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Guercino (1591-1666)

March 24, 2011

 

 

Aurora

Guercino 1621.

Fresco.

Casino Ludovisi, Rome.

Guercino’s ceiling in the Casino Ludovisi marks a transition from quadro-riportato scenes to the use of illusionistic di sotto in su and quadratura.

Unlike quadro-riprotato, both di sotto in su and quadratura give the illusion that the ceiling is opening up, or that there is a continuation of the internal architecture.  In his Aurora, Guercino used extreme foreshortening in the center of the composition.  This is an example of di sotto in su, which means “seen from below.”  If the event of Dawn being brought in by chariot were happening above us, this is what we would see: the under side of the horses, the lower and foreshortened side of the chariot.  Dawn would have to lean over the chariot, as she does here, in order to be visible.  The illusion of the continuation of the interior architecture extending into the illusionistic open sky is an example of quadratura.

Although Aurora is more di sotto in su than quadro-riportato, one still must orient himself in a fixed position to read the center of this painting.  The surrounding scenes also must be read from their own fixed point of view, below.  In this sense, Guercino has yet to fully master this illusionism.  This is not a fully unified illusionistic ceiling.

 

 

Burial of St. Petronilla

Guercino 1622.

Oil on canvas.

Altarpiece of St. Peter’s, now in Musei Capitolini, Rome.

This colossal altarpiece carries an unclear message that is up for discussion.

Guercino was commissioned to paint this altarpiece in 1622.  One would assume that such a major commission would render a clear, unambiguous composition and message.  St. Petronilla is depicted twice, once in the heavenly realm above and again in the earthly realm below.  This is called The Burial, but it is unclear if she is being buried or being removed from her grave.  It was common for the bodies of deceased saints and notable people to be moved from their original gravesite to a new one for commemorative purposes.  Because there are two halves to this altarpiece, one must decided if the upper portion is a vision, perhaps divine inspiration to the digger attempting to find and move her body.  Or, one must consider if that is the saint’s resurrection to Heaven.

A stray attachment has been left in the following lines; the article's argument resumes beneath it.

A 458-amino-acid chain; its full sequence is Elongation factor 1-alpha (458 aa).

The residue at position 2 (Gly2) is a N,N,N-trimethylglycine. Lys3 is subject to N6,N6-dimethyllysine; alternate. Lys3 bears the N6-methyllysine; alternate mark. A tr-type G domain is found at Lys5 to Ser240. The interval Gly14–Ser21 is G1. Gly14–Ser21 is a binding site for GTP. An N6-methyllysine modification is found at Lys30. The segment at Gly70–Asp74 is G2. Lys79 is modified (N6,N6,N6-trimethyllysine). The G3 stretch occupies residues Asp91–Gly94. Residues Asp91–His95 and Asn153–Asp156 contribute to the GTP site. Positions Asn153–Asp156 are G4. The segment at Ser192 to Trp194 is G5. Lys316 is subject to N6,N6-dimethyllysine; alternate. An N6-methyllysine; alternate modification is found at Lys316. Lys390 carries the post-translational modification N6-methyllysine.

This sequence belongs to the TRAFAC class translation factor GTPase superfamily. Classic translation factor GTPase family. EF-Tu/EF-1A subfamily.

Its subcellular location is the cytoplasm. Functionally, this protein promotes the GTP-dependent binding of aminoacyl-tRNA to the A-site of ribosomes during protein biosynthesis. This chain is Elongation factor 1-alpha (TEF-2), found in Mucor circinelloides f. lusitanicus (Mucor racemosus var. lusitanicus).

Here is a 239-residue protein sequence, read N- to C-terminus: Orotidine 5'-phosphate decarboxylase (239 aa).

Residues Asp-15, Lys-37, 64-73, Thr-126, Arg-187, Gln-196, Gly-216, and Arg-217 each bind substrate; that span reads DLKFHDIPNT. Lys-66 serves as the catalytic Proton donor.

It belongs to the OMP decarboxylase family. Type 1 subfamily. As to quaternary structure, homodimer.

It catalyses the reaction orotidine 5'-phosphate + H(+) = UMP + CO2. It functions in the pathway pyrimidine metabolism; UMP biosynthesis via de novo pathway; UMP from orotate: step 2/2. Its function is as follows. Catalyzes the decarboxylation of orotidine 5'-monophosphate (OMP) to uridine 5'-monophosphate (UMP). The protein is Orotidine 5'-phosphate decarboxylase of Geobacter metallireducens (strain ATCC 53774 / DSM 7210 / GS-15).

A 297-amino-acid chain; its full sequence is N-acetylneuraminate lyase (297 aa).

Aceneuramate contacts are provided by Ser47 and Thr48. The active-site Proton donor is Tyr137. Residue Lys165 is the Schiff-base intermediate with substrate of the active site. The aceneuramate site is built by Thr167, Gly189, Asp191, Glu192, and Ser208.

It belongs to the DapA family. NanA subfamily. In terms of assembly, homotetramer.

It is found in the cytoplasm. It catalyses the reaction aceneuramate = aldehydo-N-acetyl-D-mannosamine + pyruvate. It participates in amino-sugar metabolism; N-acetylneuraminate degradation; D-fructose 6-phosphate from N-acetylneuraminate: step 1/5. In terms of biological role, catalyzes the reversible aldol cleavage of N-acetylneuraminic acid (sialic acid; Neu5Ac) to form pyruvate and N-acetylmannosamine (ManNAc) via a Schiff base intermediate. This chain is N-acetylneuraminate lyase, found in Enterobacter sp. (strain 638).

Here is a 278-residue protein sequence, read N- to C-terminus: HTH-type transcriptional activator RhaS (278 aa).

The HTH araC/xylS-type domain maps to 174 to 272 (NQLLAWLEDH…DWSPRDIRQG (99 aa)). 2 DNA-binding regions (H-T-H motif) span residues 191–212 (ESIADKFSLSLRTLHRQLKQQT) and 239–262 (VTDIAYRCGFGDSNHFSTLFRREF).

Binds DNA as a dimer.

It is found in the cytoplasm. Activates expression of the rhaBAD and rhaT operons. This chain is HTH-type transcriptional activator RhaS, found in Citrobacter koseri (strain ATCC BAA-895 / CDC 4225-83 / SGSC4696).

The two worlds are composed very Classically.  Everything is happening in the foreground.  There is little indication of background or recession, except for a piece of architecture directly behind the action on earth.  No one below seems to be aware of what is happening in the scene above, however, Petronilla’s face is pointed directly at it, implying that she is the only one aware of it, so perhaps this is her burial scene. Likewise, a man appears t be under Petronilla in the grave, it is more likely that he is pushing her up rather than helping to lower her in.

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